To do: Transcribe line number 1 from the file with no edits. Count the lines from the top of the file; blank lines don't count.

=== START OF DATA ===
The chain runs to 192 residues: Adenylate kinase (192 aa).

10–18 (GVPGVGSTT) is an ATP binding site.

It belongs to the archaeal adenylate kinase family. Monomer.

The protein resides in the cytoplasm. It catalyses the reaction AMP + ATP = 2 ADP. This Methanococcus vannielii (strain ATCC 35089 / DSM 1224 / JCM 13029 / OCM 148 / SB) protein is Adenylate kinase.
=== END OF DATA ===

The chain runs to 192 residues: Adenylate kinase (192 aa).